LST-386 was laid down on 9 June 1942 at the Newport News Shipbuilding & Drydock Co.; launched on 28 September 1942; sponsored by Miss Mary Randolph Scott; and commissioned on 10 November 1942.
During World War II, LST-386 was assigned to the European theater and participated in the following operations:
Tunisian operations—November 1942 through July 1943
Sicilian occupation—July 1943
Salerno landings—September 1943
Anzio-Nettuno advanced landings—February and March 1944
Invasion of Normandy—June 1944
LST-386 was transferred to the United Kingdom on 9 December 1944. She was struck from the Navy list on 15 October 1946. The ship was decommissioned and returned to United States Navy custody on 10 December 1946. On 5 June 1947, she was sold to Frozen Foods, Scotland, and converted for merchant service.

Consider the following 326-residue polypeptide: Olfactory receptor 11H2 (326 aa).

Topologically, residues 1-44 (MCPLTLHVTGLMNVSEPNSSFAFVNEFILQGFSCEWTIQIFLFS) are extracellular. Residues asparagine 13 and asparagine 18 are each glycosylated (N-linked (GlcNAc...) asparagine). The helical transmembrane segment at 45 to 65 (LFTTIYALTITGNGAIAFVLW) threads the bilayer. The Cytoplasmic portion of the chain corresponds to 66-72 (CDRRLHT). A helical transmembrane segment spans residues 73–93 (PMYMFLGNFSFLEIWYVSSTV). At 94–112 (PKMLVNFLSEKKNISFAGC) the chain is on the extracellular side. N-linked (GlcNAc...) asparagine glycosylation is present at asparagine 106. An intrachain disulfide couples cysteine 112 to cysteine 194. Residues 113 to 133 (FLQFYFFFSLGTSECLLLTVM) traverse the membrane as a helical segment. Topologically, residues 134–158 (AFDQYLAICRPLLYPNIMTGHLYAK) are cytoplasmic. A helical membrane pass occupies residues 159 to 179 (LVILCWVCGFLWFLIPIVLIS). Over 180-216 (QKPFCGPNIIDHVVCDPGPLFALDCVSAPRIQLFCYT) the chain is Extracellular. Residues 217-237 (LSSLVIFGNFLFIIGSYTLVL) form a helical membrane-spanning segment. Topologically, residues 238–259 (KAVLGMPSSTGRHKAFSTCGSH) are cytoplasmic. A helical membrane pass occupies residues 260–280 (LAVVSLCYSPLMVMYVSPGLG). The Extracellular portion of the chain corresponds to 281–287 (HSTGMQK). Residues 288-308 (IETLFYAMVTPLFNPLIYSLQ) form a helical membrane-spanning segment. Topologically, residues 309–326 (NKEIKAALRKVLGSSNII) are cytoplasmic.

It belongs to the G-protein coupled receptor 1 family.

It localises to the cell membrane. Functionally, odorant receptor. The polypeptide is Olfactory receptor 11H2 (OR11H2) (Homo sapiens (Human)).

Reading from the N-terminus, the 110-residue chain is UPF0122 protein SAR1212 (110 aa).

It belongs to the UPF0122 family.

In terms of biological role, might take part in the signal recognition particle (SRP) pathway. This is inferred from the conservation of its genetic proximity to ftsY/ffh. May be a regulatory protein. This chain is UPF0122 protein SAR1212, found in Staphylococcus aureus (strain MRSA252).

LST-386 earned five battle stars for World War II service.
An Army Piper L-4 Cub artillery observation plane takes off from an LST at Anzio, 1944. LST-386 had an improvised "flight deck" installed in 1943 and flew off four such planes during the landing on Sicily. Later LST modifications, like this one, could carry up to 10 planes and supported the Anzio landing and the invasion of southern France. During 1944, LST-776 evaluated an experimental catapult for launching light planes, as well as Brodie gear. In this system, a cable was stretched between booms to one side of the ship, and planes were launched from a quick-release trolley. LST-776 operated Marine OY-1's over Iwo Jima and Army L-4's at Okinawa. Helicopters began to operate from LST decks in 1949 as they continue to do today.